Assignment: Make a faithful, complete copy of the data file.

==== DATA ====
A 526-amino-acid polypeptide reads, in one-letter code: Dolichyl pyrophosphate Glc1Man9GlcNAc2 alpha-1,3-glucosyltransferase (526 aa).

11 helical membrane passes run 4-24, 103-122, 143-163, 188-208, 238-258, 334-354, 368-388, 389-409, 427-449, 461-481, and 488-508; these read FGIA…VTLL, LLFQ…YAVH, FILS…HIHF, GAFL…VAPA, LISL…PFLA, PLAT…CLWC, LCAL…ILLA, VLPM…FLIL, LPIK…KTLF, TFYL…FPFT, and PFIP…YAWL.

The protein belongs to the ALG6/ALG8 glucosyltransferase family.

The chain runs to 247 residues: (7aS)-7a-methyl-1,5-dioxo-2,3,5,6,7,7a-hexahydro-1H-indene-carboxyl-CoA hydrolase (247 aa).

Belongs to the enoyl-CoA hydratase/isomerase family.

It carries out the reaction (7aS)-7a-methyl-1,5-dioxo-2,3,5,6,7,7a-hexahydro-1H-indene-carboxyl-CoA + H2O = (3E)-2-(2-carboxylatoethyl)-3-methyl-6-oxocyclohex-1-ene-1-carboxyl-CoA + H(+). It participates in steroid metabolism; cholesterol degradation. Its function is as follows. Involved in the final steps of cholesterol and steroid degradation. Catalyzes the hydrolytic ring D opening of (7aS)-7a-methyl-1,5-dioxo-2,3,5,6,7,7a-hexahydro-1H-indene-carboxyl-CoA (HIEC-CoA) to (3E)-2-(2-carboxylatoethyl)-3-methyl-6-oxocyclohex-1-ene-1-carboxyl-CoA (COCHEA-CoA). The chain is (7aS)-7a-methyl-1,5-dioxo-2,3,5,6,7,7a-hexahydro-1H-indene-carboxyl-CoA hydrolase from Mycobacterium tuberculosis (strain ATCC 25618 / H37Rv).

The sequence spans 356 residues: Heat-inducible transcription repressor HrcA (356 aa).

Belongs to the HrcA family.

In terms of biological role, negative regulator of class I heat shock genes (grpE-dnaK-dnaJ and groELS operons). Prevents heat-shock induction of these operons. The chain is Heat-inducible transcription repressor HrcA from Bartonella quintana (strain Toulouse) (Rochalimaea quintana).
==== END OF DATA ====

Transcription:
A 526-amino-acid polypeptide reads, in one-letter code: Dolichyl pyrophosphate Glc1Man9GlcNAc2 alpha-1,3-glucosyltransferase (526 aa).

11 helical membrane passes run 4-24, 103-122, 143-163, 188-208, 238-258, 334-354, 368-388, 389-409, 427-449, 461-481, and 488-508; these read FGIA…VTLL, LLFQ…YAVH, FILS…HIHF, GAFL…VAPA, LISL…PFLA, PLAT…CLWC, LCAL…ILLA, VLPM…FLIL, LPIK…KTLF, TFYL…FPFT, and PFIP…YAWL.

The protein belongs to the ALG6/ALG8 glucosyltransferase family.

The chain runs to 247 residues: (7aS)-7a-methyl-1,5-dioxo-2,3,5,6,7,7a-hexahydro-1H-indene-carboxyl-CoA hydrolase (247 aa).

Belongs to the enoyl-CoA hydratase/isomerase family.

It carries out the reaction (7aS)-7a-methyl-1,5-dioxo-2,3,5,6,7,7a-hexahydro-1H-indene-carboxyl-CoA + H2O = (3E)-2-(2-carboxylatoethyl)-3-methyl-6-oxocyclohex-1-ene-1-carboxyl-CoA + H(+). It participates in steroid metabolism; cholesterol degradation. Its function is as follows. Involved in the final steps of cholesterol and steroid degradation. Catalyzes the hydrolytic ring D opening of (7aS)-7a-methyl-1,5-dioxo-2,3,5,6,7,7a-hexahydro-1H-indene-carboxyl-CoA (HIEC-CoA) to (3E)-2-(2-carboxylatoethyl)-3-methyl-6-oxocyclohex-1-ene-1-carboxyl-CoA (COCHEA-CoA). The chain is (7aS)-7a-methyl-1,5-dioxo-2,3,5,6,7,7a-hexahydro-1H-indene-carboxyl-CoA hydrolase from Mycobacterium tuberculosis (strain ATCC 25618 / H37Rv).

The sequence spans 356 residues: Heat-inducible transcription repressor HrcA (356 aa).

Belongs to the HrcA family.

In terms of biological role, negative regulator of class I heat shock genes (grpE-dnaK-dnaJ and groELS operons). Prevents heat-shock induction of these operons. The chain is Heat-inducible transcription repressor HrcA from Bartonella quintana (strain Toulouse) (Rochalimaea quintana).